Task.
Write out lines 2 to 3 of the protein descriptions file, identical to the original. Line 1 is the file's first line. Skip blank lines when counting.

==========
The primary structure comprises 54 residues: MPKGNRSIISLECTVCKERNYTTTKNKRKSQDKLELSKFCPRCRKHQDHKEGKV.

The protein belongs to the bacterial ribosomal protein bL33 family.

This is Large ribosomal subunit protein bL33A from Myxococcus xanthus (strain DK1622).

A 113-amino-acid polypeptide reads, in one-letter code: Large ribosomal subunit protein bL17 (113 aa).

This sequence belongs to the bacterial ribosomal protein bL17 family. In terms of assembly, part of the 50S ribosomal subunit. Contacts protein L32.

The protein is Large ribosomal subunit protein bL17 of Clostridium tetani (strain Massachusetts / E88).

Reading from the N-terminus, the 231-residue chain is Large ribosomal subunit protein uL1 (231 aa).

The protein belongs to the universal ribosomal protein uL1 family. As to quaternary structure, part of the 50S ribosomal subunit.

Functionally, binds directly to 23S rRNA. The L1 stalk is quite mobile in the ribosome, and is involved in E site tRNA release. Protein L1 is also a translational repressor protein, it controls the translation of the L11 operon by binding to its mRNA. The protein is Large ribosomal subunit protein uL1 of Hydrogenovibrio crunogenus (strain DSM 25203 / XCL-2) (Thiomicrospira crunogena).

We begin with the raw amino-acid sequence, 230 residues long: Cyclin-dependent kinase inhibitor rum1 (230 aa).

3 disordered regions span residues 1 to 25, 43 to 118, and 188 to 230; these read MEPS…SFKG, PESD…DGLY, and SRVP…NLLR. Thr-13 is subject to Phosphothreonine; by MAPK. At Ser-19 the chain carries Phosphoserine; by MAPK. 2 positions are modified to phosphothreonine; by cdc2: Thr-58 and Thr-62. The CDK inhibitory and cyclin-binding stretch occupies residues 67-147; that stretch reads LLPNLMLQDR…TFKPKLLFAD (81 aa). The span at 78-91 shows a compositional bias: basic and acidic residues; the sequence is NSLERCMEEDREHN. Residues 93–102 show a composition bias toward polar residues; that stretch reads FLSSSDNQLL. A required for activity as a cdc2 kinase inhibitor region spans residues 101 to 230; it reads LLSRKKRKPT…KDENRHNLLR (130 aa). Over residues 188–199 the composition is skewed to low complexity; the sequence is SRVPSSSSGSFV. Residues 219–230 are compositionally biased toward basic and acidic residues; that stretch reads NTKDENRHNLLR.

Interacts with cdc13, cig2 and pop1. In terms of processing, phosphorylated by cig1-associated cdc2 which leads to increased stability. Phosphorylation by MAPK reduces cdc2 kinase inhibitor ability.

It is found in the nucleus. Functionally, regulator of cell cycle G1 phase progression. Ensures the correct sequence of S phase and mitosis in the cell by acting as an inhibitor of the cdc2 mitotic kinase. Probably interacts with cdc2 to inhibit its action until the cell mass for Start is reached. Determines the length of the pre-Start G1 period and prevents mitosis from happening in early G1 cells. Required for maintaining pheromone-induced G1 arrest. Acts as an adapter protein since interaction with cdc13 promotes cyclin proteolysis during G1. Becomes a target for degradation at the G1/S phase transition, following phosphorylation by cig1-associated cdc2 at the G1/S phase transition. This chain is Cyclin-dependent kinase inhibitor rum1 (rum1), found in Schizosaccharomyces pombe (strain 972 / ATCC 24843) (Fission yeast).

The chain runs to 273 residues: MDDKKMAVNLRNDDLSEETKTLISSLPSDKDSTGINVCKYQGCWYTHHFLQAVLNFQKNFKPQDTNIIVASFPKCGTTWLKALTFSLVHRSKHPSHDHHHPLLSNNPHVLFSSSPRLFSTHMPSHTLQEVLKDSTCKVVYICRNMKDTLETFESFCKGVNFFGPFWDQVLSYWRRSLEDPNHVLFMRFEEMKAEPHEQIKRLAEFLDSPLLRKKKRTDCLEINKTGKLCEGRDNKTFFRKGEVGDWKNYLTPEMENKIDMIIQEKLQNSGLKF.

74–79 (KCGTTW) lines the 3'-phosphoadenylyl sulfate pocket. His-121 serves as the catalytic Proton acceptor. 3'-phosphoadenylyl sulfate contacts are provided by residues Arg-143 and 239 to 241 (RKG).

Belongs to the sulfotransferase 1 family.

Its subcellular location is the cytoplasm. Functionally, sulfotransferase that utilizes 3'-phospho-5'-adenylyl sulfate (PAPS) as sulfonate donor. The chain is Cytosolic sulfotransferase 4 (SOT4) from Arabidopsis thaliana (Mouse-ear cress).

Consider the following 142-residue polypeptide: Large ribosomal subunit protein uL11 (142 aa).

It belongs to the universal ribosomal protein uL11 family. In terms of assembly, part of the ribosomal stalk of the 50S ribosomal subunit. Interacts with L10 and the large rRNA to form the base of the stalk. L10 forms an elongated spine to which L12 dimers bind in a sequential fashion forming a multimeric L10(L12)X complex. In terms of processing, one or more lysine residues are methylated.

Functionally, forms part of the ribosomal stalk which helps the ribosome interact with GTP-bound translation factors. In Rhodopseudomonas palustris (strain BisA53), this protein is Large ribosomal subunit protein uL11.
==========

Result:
The protein belongs to the bacterial ribosomal protein bL33 family.

This is Large ribosomal subunit protein bL33A from Myxococcus xanthus (strain DK1622).